In the Calgary Herald Thanksgiving weekend edition, there was an article that made me leap with joy, "Harvest Time in your Backyard". Christina Ryan makes me laugh as she writes about harvest and "acting strange". Yes, I too snuff my nose at other products at this time of the year than those that come out of a local garden, especially my garden.. I laughed at my son who after biting one of my garden fresh carrots, eagerly asked his wife to try the carrot and yes, he did get a very strange look!
Every year I plant a small garden with great expectations. Something wonderful about planning, buying news seeds and planting in the spring, then waiting for the garden to come to life. How exciting was to see the arugula seeds that I bought this winter in New Jersey come to life. The seeds grew vigorously but the larger they grew the more pungent the smell became. How can I best describe the smell, skunk like ! We certainly do not experience this smell in the packages of baby arugula, although there is a bitterness to the leaves.
Since living in the foothills, every spring I have planted tomatoes with great expectations. Once again only a hand full of sun ripen tomatoes was harvested this fall. Not to mention, a few of my ripen tomatoes in the potted pots on my deck were eaten by my wheaten terrier. The evenings in Calgary are just too cool to have a bomber crop of tomatoes.
Calgary growing season is known to be a short one. My winter garden experience did not fair too well, I eagerly planted an assortment of seeds based on researching this and also remembering my father's success in fall planting of radishes and lettuce in a sandy sunny area. I planted carrots, peas, beets, spinach, lettuce , only to have sparse growth of beets, carrots, spinach and lettuce. I remember seeing our husky lying in the garden and also digging in that area, which could have caused this strange germination. The problem with this planting I found it was that it was difficult to weed before the plants germinated and by then the weeds had taken over.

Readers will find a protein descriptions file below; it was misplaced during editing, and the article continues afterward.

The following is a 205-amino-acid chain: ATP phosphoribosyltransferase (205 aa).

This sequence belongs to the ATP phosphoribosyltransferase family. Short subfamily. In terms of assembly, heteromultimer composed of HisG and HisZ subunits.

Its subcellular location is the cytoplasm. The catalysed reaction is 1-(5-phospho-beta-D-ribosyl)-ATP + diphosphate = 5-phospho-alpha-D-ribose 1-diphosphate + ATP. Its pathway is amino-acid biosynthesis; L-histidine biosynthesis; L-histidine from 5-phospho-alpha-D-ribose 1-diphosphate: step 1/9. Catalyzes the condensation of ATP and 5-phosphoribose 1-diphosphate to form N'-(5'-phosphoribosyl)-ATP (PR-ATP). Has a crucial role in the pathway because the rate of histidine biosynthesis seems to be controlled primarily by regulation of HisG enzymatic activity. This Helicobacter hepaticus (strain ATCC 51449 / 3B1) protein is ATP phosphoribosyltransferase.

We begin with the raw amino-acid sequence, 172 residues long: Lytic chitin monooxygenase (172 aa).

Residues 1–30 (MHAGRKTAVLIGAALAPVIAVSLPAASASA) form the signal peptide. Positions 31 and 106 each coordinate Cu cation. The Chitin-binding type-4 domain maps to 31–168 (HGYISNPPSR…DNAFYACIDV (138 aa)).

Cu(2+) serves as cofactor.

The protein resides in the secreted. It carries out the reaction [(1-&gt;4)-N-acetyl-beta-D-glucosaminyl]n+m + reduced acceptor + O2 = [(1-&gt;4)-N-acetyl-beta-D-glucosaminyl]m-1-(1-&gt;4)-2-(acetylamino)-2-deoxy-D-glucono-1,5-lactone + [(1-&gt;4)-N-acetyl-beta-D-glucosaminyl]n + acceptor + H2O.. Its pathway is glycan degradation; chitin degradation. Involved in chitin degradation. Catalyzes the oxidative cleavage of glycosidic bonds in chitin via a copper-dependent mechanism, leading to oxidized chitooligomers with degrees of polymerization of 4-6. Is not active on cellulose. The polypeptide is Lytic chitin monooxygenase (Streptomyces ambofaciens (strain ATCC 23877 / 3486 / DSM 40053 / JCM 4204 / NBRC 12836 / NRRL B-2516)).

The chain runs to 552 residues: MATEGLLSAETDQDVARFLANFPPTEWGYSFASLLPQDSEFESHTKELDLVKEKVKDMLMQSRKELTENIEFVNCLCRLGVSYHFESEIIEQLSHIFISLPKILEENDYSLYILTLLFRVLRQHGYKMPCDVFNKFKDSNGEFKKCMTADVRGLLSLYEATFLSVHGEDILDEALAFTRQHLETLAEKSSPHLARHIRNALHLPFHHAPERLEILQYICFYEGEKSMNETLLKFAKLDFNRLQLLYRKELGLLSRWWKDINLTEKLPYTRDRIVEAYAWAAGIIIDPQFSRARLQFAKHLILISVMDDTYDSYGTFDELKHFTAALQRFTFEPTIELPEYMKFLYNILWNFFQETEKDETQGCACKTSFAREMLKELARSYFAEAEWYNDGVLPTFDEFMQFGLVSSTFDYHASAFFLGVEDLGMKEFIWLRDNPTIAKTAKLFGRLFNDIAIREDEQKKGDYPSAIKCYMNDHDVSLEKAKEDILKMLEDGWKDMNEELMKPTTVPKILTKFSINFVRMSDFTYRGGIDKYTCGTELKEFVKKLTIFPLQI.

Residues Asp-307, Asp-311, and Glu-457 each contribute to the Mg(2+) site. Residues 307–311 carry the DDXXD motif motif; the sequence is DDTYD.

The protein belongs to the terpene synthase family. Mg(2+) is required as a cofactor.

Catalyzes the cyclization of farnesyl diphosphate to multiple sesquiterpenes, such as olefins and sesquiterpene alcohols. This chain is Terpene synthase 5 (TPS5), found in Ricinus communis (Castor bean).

Most of my perennials herbs have been thriving well for the last couple of year, the Greek Oregano, Thyme, winter onion, chives, Sage and French Tarragon. For some reason my thyme plants did not survive last winter.
I did preserve the French tarragon in white wine for the Bernaise sauce that my husband like to make for steak.
The Rosemary and Lavender that thrived in the summer on my patio are now in my Kitchen.
For some reason, I have not been successful growing Dill Weed in this province. This year, determined to have fresh dill and not have to buy huge bundles of dill, I sprinkled all my packages of left over Dill Weed seeds and still had very scrawny, stunted plants.
However, I did preserve the fresh dill from the farmer's market in butter. The dill stayed beautifully fresh and green in the butter for sauces or for simply tossing potatoes or vegetables.